Just a few hours ago, the Census Bureau released a report called "Marital Events of Americans: 2009." Included were data on rates of marriage, divorce, and widowhood, and current and historical data on the age at which people first marry (among those who do marry).

The media got their hands on the report a few days ago, so their stories are already beginning to appear. See if you can guess how the report has been framed by the Census Bureau and how it has been described in the media so far. Three of the following five quotes are actual published quotes in the opening paragraphs of the relevant reports. Can you identify them? (Of the other two, I made up one of them and the other is a title of a blog post from last fall that I wrote about a previous Census Bureau report.)

1.      "Singles, take note: With marriages at an all-time low, states in the South and West rank among the highest for couples hearing wedding bells."

2.      "Women, take note: Women who divorced in the past year are especially likely to have low incomes and even be living in poverty, despite the fact that they are also especially likely to be working; the best predictor of getting divorced is getting married."

3.      "Marital events often signal important transitions into adulthood..."

4.      "Americans just want to be single?"

5.      "Nationally the most striking finding is a continued clear pattern toward later ages at first marriage."

The real quotes are numbers 1, 3, and 5. I made up #2 (though the information in the quote is an accurate representation of what is in the Census Bureau report). "Americans just want to be single?" is the title of a previous post here at Living Single.

That first quote, sadly, was the opening line from the Associated Press report. AP stories are reprinted far and wide. In an article on the serious topic of how marriage rates are at an all-time low, and how the ages at which people first marriage are continuing to rise, the reporter begins with a cutesy note to single people telling them where to find the wedding bells. Reporter, take note: You are embarrassing yourself.

The second quote is my parody of the first. The Census Bureau did find that women who divorced in the past year were especially likely to have low incomes and even be living in poverty, despite the fact that they were also especially likely to be working. Of course, no one really did quip that the best predictor of divorce is marriage.

The third quote is in the opening paragraph of the Census Bureau report. A document reporting the most up-to-date data on trends in marriage begins with an outdated conceptualization of what marriage means in contemporary American society. It is not the marker of a transition into adulthood.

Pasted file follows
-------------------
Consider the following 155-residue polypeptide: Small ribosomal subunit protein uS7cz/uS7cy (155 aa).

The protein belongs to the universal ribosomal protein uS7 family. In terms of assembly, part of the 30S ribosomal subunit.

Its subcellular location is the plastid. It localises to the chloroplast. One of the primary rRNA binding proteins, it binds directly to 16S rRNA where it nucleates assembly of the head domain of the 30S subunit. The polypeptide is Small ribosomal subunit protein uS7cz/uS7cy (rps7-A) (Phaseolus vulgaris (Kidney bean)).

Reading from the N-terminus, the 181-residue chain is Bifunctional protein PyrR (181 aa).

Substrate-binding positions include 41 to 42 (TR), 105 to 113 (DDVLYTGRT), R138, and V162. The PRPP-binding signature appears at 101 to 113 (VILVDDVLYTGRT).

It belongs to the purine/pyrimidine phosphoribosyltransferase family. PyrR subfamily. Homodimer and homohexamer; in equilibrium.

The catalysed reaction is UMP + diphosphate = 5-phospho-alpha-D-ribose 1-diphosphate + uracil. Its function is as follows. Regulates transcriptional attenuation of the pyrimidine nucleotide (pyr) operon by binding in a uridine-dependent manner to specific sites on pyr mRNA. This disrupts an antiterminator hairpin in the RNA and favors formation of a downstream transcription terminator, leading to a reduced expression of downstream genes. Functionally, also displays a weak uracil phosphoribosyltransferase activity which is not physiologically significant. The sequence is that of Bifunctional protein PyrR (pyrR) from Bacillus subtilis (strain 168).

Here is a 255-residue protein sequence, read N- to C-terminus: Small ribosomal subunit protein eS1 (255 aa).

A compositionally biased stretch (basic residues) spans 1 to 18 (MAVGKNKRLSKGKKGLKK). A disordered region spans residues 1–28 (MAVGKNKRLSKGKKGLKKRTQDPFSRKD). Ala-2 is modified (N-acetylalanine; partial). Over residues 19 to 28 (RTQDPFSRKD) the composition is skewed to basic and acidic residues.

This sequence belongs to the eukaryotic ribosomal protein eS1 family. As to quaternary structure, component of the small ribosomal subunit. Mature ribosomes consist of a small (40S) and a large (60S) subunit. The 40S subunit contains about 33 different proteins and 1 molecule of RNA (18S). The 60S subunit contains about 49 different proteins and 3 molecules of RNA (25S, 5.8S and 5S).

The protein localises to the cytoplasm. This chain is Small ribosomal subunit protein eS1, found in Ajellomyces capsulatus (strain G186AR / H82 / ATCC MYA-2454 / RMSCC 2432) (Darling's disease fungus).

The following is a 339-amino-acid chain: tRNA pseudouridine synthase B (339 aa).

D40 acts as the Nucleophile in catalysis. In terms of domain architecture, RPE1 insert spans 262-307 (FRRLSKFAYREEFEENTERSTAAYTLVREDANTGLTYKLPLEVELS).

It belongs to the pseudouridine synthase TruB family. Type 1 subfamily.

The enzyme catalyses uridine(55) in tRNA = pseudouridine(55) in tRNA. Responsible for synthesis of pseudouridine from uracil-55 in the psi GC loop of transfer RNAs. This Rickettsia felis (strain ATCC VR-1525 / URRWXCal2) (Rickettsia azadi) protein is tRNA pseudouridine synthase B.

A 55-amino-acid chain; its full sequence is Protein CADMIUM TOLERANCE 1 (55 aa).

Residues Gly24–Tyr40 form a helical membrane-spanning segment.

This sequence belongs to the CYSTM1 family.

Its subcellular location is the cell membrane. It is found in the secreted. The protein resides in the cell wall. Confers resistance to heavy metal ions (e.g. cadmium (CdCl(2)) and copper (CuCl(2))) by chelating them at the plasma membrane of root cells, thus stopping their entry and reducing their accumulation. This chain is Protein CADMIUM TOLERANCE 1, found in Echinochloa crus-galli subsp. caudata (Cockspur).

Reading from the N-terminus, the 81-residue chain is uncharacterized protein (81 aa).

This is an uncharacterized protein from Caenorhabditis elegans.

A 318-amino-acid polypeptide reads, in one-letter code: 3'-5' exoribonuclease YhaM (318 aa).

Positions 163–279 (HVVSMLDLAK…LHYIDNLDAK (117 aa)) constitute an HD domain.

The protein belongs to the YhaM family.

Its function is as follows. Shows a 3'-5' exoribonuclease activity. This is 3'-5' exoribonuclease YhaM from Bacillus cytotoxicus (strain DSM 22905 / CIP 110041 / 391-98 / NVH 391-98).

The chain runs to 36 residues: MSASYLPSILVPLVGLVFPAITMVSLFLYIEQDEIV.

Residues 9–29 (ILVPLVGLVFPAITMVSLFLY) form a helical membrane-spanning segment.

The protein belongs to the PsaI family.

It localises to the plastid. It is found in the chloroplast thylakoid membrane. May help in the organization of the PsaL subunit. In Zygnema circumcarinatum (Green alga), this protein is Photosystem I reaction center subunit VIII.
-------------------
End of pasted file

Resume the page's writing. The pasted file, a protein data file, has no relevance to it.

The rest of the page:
I used the question, "Americans just want to be single?," to headline my previous post in order to underscore the explanation that is always missing from these stories. Nearly a year later, writers are offering all sorts of speculations for the low rate of marriage except for the one that says that more and more people like their single lives and are not straining to hear the sounds of wedding bells. Here's how that AP story with the awful opening line put it: "Marriages have been declining for years due to rising divorce, more unmarried couples living together and increased job prospects for women." All valid points but let's think beyond the usual storyline.

Quote #5 is the caption of the photo in Sharon Jayson's story in USA Today, and the same point is also repeated in the text. I liked that. As I documented in a previous post, the age of first marriage is rising not just in the U.S., but in many places around the globe.

Here are a few other interesting points:

  • Previously, we discussed here how the most difficult time to be single may be when you are approaching age 30. Here's an interesting statistic from the report: Between the ages of 25 and 34, there are fewer people who are married than who are single and always have been.
  • Considering that the median age at which people first marry (among those who do marry) has been increasing for decades, USA Today asked marriage scholar Andrew Cherlin if he thought that the trend would continue. He said that it might, and noted that in Spain and Italy, the age at which people first marry is around 30.

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